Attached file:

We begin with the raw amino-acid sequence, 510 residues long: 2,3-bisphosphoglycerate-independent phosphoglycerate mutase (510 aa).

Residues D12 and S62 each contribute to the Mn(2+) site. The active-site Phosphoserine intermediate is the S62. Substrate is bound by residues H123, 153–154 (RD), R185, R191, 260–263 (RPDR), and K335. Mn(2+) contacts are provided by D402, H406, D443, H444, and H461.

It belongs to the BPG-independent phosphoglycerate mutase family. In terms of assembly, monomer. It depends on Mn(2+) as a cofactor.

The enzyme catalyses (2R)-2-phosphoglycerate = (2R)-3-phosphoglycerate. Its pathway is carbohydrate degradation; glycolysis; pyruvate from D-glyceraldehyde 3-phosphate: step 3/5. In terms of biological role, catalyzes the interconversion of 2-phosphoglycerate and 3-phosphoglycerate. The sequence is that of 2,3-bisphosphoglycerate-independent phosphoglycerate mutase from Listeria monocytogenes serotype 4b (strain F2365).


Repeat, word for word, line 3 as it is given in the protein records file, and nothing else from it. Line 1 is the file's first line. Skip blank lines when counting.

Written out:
It belongs to the BPG-independent phosphoglycerate mutase family. In terms of assembly, monomer. It depends on Mn(2+) as a cofactor.